In these last decades of his life Schlegel turned, as had his younger brother, to the inviting field of Sanskrit literature and philology, and extracted large and important treasures which may still be reckoned among mankind's valued resources. When all discount has been made on the side of a lack of specific gravity in Wilhelm Schlegel's character, it is only just to assert that throughout his long and prolific life he wrought with incalculable effect upon the civilization of modern Europe as a humanizer of the first importance.

Ludwig Tieck (1773-1853) is reckoned by many students of the Romantic period to be the best and most lasting precipitate which the entire movement has to show. For full sixty years a most prolific writer, and occupied in the main with purely literary production, it is not strange that he came to be regarded as the poetic mouthpiece of the school.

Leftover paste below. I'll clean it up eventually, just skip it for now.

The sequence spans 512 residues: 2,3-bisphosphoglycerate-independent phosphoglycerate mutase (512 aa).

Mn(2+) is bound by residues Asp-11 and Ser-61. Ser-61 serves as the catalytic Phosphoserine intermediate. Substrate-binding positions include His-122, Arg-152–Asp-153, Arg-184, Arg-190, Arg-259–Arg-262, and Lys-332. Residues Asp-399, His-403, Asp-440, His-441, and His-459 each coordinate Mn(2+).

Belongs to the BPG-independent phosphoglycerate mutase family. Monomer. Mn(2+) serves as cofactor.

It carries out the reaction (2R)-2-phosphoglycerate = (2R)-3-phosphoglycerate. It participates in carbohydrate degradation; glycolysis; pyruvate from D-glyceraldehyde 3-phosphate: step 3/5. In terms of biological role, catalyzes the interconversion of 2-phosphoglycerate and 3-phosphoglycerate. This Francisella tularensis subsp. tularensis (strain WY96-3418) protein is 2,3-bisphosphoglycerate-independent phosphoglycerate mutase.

His birth was in a middle-class family of Berlin. A full university training at Halle, Göttingen and Erlangen was accorded him, during which he cannot be said to have distinguished himself by any triumph in the field of formal studies, but in the course of which he assimilated at first hand the chief modern languages of culture, without any professional guidance. At an early stage in his growth he discovered and fed full upon Shakespeare. As a university student he also fell in love with the homely lore of German folk-poetry. In 1794 he came back to Berlin, and turned to rather banal hack-writing for the publisher Nicolai, chief of all exponents of rationalism. Significant was his early rehabilitation of popular folk-tales and chapbooks, as in The Wonderful Love-Story of Beautiful Magelone and Count Peter of Provence (1797). The stuff was that of one of the prose chivalry-stories of the middle ages, full of marvels, seeking the remote among strange hazards by land and sea. The tone of Tieck's narrative is childlike and naïve, with rainbow-glows of the bliss of romantic love, glimpses of the poetry and symbolism of Catholic tradition, and a somewhat sugary admixture of the spirit of the Minnelied, with plenty of refined and delicate sensuousness. With the postulate that song is the true language of life, the story is sprinkled with lyrics at every turn. The whole adventure is into the realm of dreams and vague sensations.